Historically, public programs--specifically Medicare and Medicaid--have reimbursed providers at levels below the costs of their services. For example, in 2003, on average, Medicare paid hospitals only 95 percent of the cost of providing services, while Medicaid paid hospitals only 89 percent of the cost of providing services. These below-cost payments in public programs are at least in part offset by above-cost reimbursements to providers by private payers--as evidenced by hospital reimbursements to the tune of 122 percent of costs in 2003. This cost-shift, in turn, inflates private health insurance premiums for individuals and families.
The cost-shift dynamic plays a prominent role in the health care sector. A study by the actuarial firm Milliman calculated that public programs currently shift $88.8 billion in costs onto private payers per year, increasing the typical American family's annual private health insurance premium by $1,512, or 10.6 percent. Moreover, Lewin speculates that a new public plan could increase the annual cost-shift per privately insured by as much as $526, which will only serve to further perpetuate the crowd-out of private insurance.
Lower Incomes for Physician and Hospitals
A new public plan could also significantly reduce provider incomes. As more people gain insurance, physicians and hospitals would benefit from decreased levels of uncompensated care. However, the increase in public coverage along with new demands to provide services to the newly insured could outweigh any increased revenues from reductions in uncompensated care.
If all employers become eligible for the public plan, the annual net income of hospitals could fall by $36 billion while the annual net income of physicians could drop by $33.1 billion. Increasing demands on health care providers coupled with decreasing provider incomes could compromise patients' access to high-quality care. Faced with low reimbursement, doctors are already reportedly opting out of Medicare--a problem that is likely to be exacerbated with the creation of a new public plan.
Consider the Consequences
Discussions surrounding the creation of a new public plan, based on Medicare and intended to compete with private health plans, have not adequately considered the potential consequences for patients and providers.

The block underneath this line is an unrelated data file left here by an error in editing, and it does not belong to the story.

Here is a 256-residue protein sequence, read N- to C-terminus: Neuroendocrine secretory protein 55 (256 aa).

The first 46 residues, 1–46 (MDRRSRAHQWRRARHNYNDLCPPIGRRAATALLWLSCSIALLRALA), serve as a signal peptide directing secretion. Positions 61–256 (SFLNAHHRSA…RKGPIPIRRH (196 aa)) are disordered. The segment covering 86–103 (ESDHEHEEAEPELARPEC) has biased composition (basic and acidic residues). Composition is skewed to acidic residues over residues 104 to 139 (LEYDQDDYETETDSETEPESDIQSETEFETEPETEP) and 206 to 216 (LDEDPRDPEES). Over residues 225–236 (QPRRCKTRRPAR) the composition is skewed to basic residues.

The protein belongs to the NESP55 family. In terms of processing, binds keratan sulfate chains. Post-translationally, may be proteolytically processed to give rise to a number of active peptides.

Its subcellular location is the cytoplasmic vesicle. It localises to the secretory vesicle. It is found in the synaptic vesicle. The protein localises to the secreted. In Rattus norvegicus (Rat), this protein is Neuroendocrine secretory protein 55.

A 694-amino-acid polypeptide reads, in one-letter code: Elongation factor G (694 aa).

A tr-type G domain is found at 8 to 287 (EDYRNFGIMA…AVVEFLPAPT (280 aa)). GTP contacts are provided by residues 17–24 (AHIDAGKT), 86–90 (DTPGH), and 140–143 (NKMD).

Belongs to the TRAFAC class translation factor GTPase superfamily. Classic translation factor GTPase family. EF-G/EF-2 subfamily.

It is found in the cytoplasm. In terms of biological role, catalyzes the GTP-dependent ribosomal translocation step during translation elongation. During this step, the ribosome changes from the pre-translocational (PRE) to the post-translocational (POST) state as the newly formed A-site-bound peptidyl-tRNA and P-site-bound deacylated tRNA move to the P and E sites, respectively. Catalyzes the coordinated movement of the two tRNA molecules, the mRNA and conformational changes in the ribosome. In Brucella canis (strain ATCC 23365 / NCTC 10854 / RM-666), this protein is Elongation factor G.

Creating a new public health plan option is likely in direct conflict with the many promises Congress and the Obama Administration have made regarding health reform.
While many claim that a public plan would merely represent an alternative choice to private health plans operating on "a level playing field," the reality is that Congress will use the government's power to artificially deflate the cost of the public plan by lowering provider reimbursement rates.
It has been suggested repeatedly that if Americans like their health plan they can keep it and that nothing would change except that they would pay less. But the creation of a new public plan modeled on Medicare could result in the loss of the private coverage that millions have today by undermining the current system of employer-sponsored insurance. Those who are actually able to keeping their private insurance will likely be forced to pay more--not less--to cross-subsidize the public plan.
While patients have been ensured their choice of doctor and care without government interference, great uncertainties remain regarding what the future holds for the doctor-patient relationship as millions of Americans are pushed into a new public plan.
The Devil Is in the Details
It is unlikely that Congress and the President will be able enact a major overhaul of the health care system that both includes a new public health insurance option and meets their many oft-stated promises.
When it comes to health care policy, what politicians promise is less important than the details of their policy prescriptions. Watch carefully.
Greg D'Angelo is Policy Analyst in the Center for Health Policy Studies at The Heritage Foundation.